Electric Guitar String Gauges Guide

Acoustic or electric? Each type of guitar has its pros and cons, but electric guitars do offer some intrinsic advantages. For example, they tend to be smaller and easier to handle than acoustics. Because you don't have to pluck their strings as hard to make your music, they can be easier on the fingers. And who knows? If you get really good with your axe, you may become the next Jimi Hendrix, Roy Buchanan or Eric Clapton. Even if you're just a rock star legend in your own mind, we all can dream, can't we?

But if you're going to play an electric guitar, you will need some strings for it. You will want the best-quality strings you can afford, of course, to coax the sweetest sounds possible from your instrument. It will also be important to get the right type of strings. That means not just getting the best brand and material but the right electric guitar string gauge. Keep reading this guide from Strings and Beyond to get a better idea of what electric string gauges are and why they matter.

Gauging the Gauge

What are electric guitar string gauges? We're glad you asked. As a purveyor of all things strings, Strings and Beyond is happy to offer this electric guitar strings gauge guide.

When it comes to what a string gauge is, it's really very simple: The term just refers to how thick or thin guitar strings are. When you look at packages or descriptions of electric guitar strings, you may see identifying descriptions like extra light, light, medium or heavy. Or you might see numbers well to the right of the decimal point, like .008, .024 or .046.

These tiny numbers aren't as complicated as they look. They simply refer to the diameter of the string in inches. So .008 would translate to eight thousandths of an inch, and .046 would mean 46 thousandths of an inch.

Usually you will get a mix of sizes in a pack of strings. A package labeled "light" will have strings in the thinner range. "Medium" will have sizes in the middle, and "heavy" will have strings that scale to the thicker sizes. Typically the thinnest string in the pack will tip you off whether the package is extra light, light, medium or heavy. Here's a tip on the nomenclature: A pack of light strings with the lightest string measuring .009 can be called a set of 9s, while a pack of medium strings with the thinnest string measuring .011 would be called a set of 11s.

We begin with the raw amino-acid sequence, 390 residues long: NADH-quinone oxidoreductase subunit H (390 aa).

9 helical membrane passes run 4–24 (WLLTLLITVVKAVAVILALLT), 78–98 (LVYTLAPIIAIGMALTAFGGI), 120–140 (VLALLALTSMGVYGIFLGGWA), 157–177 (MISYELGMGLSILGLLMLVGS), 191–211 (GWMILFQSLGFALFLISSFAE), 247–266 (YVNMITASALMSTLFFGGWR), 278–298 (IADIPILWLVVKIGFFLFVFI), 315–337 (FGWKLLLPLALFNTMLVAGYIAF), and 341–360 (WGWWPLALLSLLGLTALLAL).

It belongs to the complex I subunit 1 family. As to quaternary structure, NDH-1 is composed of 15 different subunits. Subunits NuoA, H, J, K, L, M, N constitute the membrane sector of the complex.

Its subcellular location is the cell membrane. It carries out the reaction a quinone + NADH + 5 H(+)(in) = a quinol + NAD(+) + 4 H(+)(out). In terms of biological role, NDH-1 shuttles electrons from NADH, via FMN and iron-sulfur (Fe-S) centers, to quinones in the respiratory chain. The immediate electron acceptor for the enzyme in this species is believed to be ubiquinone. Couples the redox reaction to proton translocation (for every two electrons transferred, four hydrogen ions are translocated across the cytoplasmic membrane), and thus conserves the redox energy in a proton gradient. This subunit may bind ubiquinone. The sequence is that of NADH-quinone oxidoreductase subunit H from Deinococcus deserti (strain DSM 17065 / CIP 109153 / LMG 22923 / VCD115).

Hybrid sets are also available. These combine a couple of sizes - for instance, medium and heavy. These can give guitarists a bit more flexibility and versatility in their playing.

String Theory

Why should you care about string size? After all, they will all make music, right? Actually, the string gauge will have an important effect on how your guitar feels, and how you play it. Lighter strings will feel a little easier on the fingers and be easier to bend. They will also produce a somewhat lighter, more trebly tone than heavier strings.

String gauge can affect your guitar as well as you and your music. Heavier strings will require more tension on your instrument, which can put pressure on your guitar's neck. Because of their lighter tension, lighter strings tend to have more side-to-side movement than heavier strings. To avoid fret buzz, guitars with lighter strings will need more space between the strings and frets. As the name implies, "fret buzz" means you will get a buzzing sound rather than clear notes if your guitar hasn't been properly adjusted for lighter strings.

Most players use electric guitar strings with 9s or 10s. These sizes are common on electric guitars sold, too. They are ideal strings for all-around playing. Beginners in particular would benefit from starting out with these sizes of string gauges.

For faster playing or lead guitar, some more experienced guitarists go with lighter strings. At the other end of the spectrum, heavier strings are sometimes preferred for rhythm guitar and a bigger sound. In addition, heavier strings tend to stand up better to hard picking and hard playing than lighter strings. As you would expect, due to their smaller dimensions, lighter strings are more prone to breakage.

The Right Setup

If you are thinking about making a radical change in string size, this could require changes to your guitar's setup, which can include adjustments to the instrument's neck and raising or lowering string height.

So what are the right gauge electric guitar strings for you? The simple fact is there is no hard and clearcut answer. Every guitar player has a different style, from mild to wild and from soft rock to hard rock. Guitar playing styles are as different as guitar players' faces and fingerprints.

The best way for you to decide which gauge guitar strings are the best for you is to try a variety. Experiment to learn what feels the best, sounds the best and lasts the longest. There are hundreds of options for electric guitar strings out there. Read all the reviews you can and talk with fellow guitarists - keeping in mind, however, that there is no accounting for taste and that strings that wow dozens of reviewers and musicians may turn out not be your thing at all.

Nothing can substitute for trying strings yourself and seeing how you feel about them and the effect they have on your music. Compared to purchasing a guitar, strings cost very little. Putting in the time and effort to find the right string gauge is an investment that will pay off in better playing and more comfort in the long run.